I’ve recently started watching Star Trek: TOS. This morning, I was looking for something to stare at for ten minutes while I ate my breakfast, and Star Trek: TNG was on, so I figured why not. In the opening monologue, the line “where no man has gone before” has been changed to “where no one has gone before”. Hm, that’s cool. I approve.
As I was cleaning up my breakfast, I started thinking about sexism in language. Like, we talk about “mankind”, but we know when someone says “mankind”, we’re really talking about all humans. And in “O Canada”, the line “in all thy son’s command” obviously isn’t meant to disrespect women; we all know what it really means. So why not just change it to say what we really mean? Wouldn’t that be more logical? Rather than going from point A to point C to get to point B, just go straight from A to B. It’s much more efficient and requires less thinking power.
But then we have people who want to change the word “mankind” just because it contains the word “man”, and isn’t that going a bit too far? Because then you’d have to change “human” too. And there are already people who have changed the word “woman” to “womyn” because it contains “man”.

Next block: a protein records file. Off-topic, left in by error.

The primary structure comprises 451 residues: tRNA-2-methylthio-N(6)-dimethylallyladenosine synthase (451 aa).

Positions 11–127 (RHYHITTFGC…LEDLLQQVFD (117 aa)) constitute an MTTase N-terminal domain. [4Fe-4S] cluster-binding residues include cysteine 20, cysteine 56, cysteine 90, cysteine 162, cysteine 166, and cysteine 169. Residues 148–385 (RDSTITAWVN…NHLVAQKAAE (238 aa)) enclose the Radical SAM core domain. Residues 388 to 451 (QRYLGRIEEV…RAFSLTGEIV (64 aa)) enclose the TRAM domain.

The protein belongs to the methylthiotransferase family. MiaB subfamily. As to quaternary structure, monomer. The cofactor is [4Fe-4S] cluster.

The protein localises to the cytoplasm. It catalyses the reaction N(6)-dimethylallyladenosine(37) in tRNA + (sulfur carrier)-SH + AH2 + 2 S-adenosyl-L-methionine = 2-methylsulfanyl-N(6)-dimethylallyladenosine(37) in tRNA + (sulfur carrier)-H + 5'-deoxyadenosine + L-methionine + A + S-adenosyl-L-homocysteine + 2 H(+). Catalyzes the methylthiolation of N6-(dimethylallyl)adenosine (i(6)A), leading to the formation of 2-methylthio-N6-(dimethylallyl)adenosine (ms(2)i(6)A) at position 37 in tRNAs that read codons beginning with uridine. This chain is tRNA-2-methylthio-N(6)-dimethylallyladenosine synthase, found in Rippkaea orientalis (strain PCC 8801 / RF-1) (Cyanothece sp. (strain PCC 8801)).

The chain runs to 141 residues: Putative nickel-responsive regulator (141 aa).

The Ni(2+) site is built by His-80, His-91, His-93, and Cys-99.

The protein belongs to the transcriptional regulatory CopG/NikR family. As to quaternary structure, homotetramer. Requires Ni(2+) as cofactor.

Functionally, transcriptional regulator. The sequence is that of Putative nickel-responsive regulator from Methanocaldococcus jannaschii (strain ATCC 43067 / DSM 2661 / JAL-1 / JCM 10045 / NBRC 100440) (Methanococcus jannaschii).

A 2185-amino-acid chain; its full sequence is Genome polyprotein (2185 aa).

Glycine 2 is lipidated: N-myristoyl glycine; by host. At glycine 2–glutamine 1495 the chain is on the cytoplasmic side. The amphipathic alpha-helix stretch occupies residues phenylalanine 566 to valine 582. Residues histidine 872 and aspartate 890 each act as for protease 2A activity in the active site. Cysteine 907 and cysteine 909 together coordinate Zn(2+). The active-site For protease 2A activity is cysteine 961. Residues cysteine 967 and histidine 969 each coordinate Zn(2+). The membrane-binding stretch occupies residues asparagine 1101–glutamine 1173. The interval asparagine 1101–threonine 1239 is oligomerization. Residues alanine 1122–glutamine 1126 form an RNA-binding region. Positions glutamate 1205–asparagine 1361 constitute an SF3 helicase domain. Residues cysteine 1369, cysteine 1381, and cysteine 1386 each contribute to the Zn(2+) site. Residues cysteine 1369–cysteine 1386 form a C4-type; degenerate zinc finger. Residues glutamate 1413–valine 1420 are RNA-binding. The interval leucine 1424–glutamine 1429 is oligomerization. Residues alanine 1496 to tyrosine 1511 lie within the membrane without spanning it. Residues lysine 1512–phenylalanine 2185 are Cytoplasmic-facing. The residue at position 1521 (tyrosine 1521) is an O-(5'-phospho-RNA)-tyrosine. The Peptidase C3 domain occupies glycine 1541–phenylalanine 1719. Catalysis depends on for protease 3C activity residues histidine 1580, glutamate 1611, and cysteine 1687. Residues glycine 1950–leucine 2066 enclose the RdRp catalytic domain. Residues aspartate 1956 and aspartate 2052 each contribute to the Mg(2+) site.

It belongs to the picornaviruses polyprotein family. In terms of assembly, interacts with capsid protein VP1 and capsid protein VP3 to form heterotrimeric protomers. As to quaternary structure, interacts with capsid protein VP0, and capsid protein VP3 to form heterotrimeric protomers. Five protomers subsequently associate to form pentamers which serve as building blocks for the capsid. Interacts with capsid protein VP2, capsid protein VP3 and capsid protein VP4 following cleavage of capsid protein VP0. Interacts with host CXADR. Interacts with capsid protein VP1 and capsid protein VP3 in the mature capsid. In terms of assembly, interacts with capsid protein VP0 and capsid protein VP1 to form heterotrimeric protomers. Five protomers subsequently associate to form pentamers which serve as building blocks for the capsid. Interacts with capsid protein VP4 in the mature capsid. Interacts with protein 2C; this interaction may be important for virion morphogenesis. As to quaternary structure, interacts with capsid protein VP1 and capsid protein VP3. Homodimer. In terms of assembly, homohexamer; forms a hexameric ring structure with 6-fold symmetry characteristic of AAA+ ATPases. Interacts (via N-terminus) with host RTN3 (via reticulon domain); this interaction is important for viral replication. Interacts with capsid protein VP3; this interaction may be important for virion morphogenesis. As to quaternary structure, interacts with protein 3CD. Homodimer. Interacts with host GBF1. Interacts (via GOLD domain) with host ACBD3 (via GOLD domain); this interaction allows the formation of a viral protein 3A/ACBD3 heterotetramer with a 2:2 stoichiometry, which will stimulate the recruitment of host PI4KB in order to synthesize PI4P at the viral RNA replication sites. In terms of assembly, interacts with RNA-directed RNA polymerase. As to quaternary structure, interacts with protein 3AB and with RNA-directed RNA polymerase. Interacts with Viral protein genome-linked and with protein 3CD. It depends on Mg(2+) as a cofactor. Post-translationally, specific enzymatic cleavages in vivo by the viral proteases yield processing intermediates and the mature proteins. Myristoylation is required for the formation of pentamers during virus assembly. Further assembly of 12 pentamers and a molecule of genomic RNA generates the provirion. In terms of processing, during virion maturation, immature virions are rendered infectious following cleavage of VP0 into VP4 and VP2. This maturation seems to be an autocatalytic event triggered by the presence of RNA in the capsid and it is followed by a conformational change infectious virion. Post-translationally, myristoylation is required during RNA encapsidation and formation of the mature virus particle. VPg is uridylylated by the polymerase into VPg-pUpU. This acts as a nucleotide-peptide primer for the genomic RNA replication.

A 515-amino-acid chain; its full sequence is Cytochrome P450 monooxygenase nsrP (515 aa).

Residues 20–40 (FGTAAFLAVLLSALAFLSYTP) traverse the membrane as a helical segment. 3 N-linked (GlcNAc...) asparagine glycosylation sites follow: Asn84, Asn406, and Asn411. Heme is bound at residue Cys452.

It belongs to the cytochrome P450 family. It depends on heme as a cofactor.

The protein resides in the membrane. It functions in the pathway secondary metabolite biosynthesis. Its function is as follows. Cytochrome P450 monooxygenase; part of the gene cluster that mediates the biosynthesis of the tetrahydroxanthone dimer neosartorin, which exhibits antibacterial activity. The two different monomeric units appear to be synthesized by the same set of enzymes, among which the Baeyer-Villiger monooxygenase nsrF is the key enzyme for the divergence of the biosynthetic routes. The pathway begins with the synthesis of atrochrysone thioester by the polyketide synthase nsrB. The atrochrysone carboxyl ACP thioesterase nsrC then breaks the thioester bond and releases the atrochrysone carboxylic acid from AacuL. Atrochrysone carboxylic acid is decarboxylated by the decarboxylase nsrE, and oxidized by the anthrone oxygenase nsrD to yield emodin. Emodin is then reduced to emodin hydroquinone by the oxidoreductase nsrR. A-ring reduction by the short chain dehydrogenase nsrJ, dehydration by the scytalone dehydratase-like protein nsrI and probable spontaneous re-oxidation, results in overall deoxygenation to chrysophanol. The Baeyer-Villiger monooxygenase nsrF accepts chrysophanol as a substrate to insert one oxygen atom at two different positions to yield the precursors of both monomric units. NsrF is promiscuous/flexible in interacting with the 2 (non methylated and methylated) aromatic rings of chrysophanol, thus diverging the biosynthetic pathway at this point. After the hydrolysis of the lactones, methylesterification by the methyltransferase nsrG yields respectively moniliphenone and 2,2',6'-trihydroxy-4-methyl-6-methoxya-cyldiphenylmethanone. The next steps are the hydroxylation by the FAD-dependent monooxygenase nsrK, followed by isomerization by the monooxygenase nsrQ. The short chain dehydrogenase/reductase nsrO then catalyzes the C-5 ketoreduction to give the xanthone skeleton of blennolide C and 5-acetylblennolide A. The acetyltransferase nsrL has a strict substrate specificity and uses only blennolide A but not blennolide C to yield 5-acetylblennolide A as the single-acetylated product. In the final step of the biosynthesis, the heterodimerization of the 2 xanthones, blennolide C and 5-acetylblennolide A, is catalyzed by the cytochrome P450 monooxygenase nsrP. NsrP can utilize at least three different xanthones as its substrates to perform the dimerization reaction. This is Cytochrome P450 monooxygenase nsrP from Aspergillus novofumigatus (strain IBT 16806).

So, wait. Rather than changing all these words that contain “man”, why not just change one word? Why not just change “man”?
One of the things that sort of perpetuates sexism is that male is the default. With pronouns, he/him/his is used to refer generically to males or females. In public signage, stick figures are assumed to be men unless they have a skirt. So that’s cool, why not keep “man” as the default, and then have a signifier added on to the word “man” to denote males specifically. We could have “woman” and, I don’t know, “boman”. Then there’s no problem with “mankind” or “human” or “fireman” or “hey, man, don’t hassle me”. They all include both males and females.